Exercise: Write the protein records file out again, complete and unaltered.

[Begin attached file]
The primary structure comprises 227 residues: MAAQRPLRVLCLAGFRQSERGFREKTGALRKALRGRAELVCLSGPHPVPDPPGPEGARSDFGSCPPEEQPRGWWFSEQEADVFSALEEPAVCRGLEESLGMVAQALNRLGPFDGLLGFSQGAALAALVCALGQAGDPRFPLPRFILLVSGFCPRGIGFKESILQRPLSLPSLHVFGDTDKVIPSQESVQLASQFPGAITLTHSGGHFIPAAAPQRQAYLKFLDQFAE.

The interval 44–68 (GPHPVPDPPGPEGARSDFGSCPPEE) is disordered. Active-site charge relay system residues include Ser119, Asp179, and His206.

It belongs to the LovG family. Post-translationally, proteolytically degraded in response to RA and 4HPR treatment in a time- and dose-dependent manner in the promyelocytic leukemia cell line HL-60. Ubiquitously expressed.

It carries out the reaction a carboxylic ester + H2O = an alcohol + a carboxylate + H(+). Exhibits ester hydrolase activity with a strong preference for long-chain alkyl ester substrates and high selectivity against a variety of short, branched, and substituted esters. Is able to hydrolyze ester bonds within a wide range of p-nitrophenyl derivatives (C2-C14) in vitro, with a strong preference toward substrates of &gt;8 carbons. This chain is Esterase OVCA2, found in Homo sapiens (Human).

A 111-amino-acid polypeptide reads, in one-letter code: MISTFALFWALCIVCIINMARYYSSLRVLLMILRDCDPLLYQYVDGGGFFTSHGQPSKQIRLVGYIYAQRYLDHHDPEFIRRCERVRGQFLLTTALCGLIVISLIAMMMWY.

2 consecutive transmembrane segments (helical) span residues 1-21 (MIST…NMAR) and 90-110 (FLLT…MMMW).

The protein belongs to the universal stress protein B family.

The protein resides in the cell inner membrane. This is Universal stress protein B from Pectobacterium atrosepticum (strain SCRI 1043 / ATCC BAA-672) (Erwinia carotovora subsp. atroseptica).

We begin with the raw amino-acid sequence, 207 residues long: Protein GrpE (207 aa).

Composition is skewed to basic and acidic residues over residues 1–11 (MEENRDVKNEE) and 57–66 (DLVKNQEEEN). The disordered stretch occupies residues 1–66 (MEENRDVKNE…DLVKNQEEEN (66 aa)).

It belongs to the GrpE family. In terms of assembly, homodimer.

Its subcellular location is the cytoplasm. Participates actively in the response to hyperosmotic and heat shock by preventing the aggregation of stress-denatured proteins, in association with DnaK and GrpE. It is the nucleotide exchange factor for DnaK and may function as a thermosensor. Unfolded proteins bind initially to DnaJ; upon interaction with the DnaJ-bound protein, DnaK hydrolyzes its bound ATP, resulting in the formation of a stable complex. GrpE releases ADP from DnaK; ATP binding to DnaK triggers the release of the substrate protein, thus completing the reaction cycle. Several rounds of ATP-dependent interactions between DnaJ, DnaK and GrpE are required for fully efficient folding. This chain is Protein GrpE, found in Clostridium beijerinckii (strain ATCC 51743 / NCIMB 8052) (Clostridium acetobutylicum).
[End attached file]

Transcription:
The primary structure comprises 227 residues: MAAQRPLRVLCLAGFRQSERGFREKTGALRKALRGRAELVCLSGPHPVPDPPGPEGARSDFGSCPPEEQPRGWWFSEQEADVFSALEEPAVCRGLEESLGMVAQALNRLGPFDGLLGFSQGAALAALVCALGQAGDPRFPLPRFILLVSGFCPRGIGFKESILQRPLSLPSLHVFGDTDKVIPSQESVQLASQFPGAITLTHSGGHFIPAAAPQRQAYLKFLDQFAE.

The interval 44–68 (GPHPVPDPPGPEGARSDFGSCPPEE) is disordered. Active-site charge relay system residues include Ser119, Asp179, and His206.

It belongs to the LovG family. Post-translationally, proteolytically degraded in response to RA and 4HPR treatment in a time- and dose-dependent manner in the promyelocytic leukemia cell line HL-60. Ubiquitously expressed.

It carries out the reaction a carboxylic ester + H2O = an alcohol + a carboxylate + H(+). Exhibits ester hydrolase activity with a strong preference for long-chain alkyl ester substrates and high selectivity against a variety of short, branched, and substituted esters. Is able to hydrolyze ester bonds within a wide range of p-nitrophenyl derivatives (C2-C14) in vitro, with a strong preference toward substrates of &gt;8 carbons. This chain is Esterase OVCA2, found in Homo sapiens (Human).

A 111-amino-acid polypeptide reads, in one-letter code: MISTFALFWALCIVCIINMARYYSSLRVLLMILRDCDPLLYQYVDGGGFFTSHGQPSKQIRLVGYIYAQRYLDHHDPEFIRRCERVRGQFLLTTALCGLIVISLIAMMMWY.

2 consecutive transmembrane segments (helical) span residues 1-21 (MIST…NMAR) and 90-110 (FLLT…MMMW).

The protein belongs to the universal stress protein B family.

The protein resides in the cell inner membrane. This is Universal stress protein B from Pectobacterium atrosepticum (strain SCRI 1043 / ATCC BAA-672) (Erwinia carotovora subsp. atroseptica).

We begin with the raw amino-acid sequence, 207 residues long: Protein GrpE (207 aa).

Composition is skewed to basic and acidic residues over residues 1–11 (MEENRDVKNEE) and 57–66 (DLVKNQEEEN). The disordered stretch occupies residues 1–66 (MEENRDVKNE…DLVKNQEEEN (66 aa)).

It belongs to the GrpE family. In terms of assembly, homodimer.

Its subcellular location is the cytoplasm. Participates actively in the response to hyperosmotic and heat shock by preventing the aggregation of stress-denatured proteins, in association with DnaK and GrpE. It is the nucleotide exchange factor for DnaK and may function as a thermosensor. Unfolded proteins bind initially to DnaJ; upon interaction with the DnaJ-bound protein, DnaK hydrolyzes its bound ATP, resulting in the formation of a stable complex. GrpE releases ADP from DnaK; ATP binding to DnaK triggers the release of the substrate protein, thus completing the reaction cycle. Several rounds of ATP-dependent interactions between DnaJ, DnaK and GrpE are required for fully efficient folding. This chain is Protein GrpE, found in Clostridium beijerinckii (strain ATCC 51743 / NCIMB 8052) (Clostridium acetobutylicum).